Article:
Why Are Networks Giving Netflix The Cold Shoulder?

It seems like the more successful Netflix gets the less cooperative their content providers become. Is Netflix digging its own grave with its success?

Is Netflix digging its own grave with its success? The DVD-by-mail and online streaming service is stuck in a Catch-22. It seems that the more popular they become the worse it is for the networks, studios and distributors out there. The problem? Netflix relies on these networks and distributors for its content – the reason why its subscribers pay for their service. As Netflix gets bigger, viewers are abandoning these networks and distributors to get their content fill on Netflix. And the networks and distributers are not too pleased.

The trouble first reared its head earlier this year, when HBO’s Senior VP of Corporate Affairs, Jeff Cusson, spoke out saying that, “HBO considers Netflix more of a competitor than a potential partner. HBO believes in content exclusivity, especially for high-value content. That’s our rationale for not selling streaming rights to a competing subscription service.” Rumors that Netflix was to blame for the fall of Blockbuster spread as well, and networks besides HBO also started to express feelings of distaste towards Netflix, implying that they may start asking for more money for their content.

In a Time Warner earnings call, CEO Jeffrey Bawkes commented on Time Warner’s re-evaluation of deals with companies like Netflix and Redbox. He said, “The current pricing and window are not really commensurate with the value that those kinds of availability of our films are extracting…We just think that the value that film companies or our company should get for that period of exhibition is considerably higher than what’s there now.” The COO of News Corp, Chase Carey, expressed a similar viewpoint in a News Corporation Management earning call. Carey said, “We have to make sure that we’re getting fair value for our product. We shouldn’t be selling it cheap and I think at times people have sold their products cheap. I think the Starz deal with Netflix is probably the ultimate example of product being sold beyond cheap. And I think we can get fair value for our products.”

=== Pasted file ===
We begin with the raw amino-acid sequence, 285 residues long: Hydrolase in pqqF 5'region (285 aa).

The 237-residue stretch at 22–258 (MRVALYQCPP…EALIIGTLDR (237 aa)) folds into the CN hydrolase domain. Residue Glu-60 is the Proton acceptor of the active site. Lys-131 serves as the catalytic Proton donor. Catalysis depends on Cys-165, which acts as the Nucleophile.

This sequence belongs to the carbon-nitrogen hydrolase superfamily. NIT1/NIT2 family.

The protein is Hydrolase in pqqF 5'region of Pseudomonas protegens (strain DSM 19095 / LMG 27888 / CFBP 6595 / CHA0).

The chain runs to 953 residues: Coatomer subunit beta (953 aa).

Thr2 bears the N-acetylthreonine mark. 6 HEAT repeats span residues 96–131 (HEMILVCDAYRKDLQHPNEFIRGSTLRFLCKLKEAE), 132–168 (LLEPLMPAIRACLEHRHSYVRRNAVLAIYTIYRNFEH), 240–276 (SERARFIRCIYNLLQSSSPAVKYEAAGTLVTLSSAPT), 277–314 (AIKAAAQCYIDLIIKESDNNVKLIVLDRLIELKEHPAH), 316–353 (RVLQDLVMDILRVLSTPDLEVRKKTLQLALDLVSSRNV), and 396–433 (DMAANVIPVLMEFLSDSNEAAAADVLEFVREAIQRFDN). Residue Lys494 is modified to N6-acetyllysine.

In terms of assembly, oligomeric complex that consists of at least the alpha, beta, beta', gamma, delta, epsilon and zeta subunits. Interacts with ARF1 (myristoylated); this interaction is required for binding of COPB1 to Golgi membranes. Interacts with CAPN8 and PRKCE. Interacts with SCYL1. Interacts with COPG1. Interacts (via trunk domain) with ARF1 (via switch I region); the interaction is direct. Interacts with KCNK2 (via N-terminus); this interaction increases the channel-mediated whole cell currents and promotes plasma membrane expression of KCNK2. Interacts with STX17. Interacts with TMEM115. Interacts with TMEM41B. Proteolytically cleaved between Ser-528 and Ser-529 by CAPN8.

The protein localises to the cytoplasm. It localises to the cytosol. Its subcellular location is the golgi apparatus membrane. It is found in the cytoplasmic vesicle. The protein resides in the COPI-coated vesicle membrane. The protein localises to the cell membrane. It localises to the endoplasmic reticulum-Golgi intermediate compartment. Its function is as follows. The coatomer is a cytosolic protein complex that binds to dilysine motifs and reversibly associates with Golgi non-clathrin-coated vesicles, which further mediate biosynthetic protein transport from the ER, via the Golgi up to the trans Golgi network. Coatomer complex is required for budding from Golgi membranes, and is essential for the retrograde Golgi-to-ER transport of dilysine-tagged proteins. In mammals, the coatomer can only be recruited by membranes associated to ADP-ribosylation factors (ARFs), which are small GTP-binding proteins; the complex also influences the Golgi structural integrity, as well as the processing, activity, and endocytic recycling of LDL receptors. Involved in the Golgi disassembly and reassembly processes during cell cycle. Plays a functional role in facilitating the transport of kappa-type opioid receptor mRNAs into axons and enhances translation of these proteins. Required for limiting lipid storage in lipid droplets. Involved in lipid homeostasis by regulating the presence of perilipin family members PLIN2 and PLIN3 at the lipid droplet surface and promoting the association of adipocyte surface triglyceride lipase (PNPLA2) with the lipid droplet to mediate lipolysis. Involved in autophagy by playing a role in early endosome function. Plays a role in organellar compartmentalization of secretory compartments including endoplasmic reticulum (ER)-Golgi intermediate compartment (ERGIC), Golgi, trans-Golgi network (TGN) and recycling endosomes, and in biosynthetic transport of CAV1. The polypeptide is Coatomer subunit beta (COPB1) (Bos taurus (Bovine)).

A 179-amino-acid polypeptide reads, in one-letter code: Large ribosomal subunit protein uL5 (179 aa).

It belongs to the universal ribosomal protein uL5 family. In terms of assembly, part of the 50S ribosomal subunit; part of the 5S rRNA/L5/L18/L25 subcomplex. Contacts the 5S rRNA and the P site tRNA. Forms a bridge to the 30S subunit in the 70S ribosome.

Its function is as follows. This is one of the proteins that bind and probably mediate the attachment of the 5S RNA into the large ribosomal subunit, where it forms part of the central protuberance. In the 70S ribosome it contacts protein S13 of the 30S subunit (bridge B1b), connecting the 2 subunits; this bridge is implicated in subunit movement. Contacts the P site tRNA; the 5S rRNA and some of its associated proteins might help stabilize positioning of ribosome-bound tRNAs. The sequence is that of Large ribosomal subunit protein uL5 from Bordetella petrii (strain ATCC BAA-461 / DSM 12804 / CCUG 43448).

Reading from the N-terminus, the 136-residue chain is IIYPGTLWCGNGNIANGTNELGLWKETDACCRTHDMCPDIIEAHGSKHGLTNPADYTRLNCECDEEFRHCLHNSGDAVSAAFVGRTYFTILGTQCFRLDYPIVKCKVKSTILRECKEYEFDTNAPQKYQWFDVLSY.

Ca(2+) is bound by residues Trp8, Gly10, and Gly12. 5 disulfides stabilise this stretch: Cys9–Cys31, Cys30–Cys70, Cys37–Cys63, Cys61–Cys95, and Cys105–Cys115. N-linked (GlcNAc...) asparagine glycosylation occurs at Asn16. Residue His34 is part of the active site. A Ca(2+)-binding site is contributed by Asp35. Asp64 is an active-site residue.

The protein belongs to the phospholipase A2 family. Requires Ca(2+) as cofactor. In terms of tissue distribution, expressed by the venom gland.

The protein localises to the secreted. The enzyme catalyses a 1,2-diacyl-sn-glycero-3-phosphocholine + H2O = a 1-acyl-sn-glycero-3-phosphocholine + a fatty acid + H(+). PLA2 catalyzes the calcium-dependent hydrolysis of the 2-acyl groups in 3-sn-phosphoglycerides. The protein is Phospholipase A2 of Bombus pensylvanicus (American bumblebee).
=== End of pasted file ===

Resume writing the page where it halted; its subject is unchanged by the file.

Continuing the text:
The original Starz-Netflix deal was one of the original Netflix deals and Netflix paid a very small price for Starz content. However, over the summer when Netflix signed a deal with Epix estimated at close to $1 billion, rumors flew that Starz would definitely not be willing to renew the uber-cheap original deal. Starz and Netflix are currently working on a new deal, but according to Multichannel News we’ll be seeing some big changes. For one, Starz will be delaying Netflix’s access to its new original series by 90 days. Additionally, Showtime Networks will no longer be providing episodes of their currently airing series, such as Californication and Dexter. According to Todd Spangler at Multichannel News, regarding the Showtime change, Netflix VP of corporate communications Steve Swasey said, “We’re perplexed…because we expect to continue providing Showtime titles.”

Could it have something to do with the fact that Netflix has recently announced its foray into its own original content, successfully bidding on a new original series called ‘House Of Cards’ starring Kevin Spacey? Is Netflix surprised that many of the networks that provide Netflix with content saw the bid as a slap in the face? Major companies including HBO and AMC were also bidding for distribution rights. With Netflix taking this content out from under them they understand that Netflix could prove even bigger competition for them in the future. But what will become of Netflix profit if all of its content providers pull out or start charging higher prices for their content? How will Netflix subscribers react? Are they digging their own grave with their success? What do you think?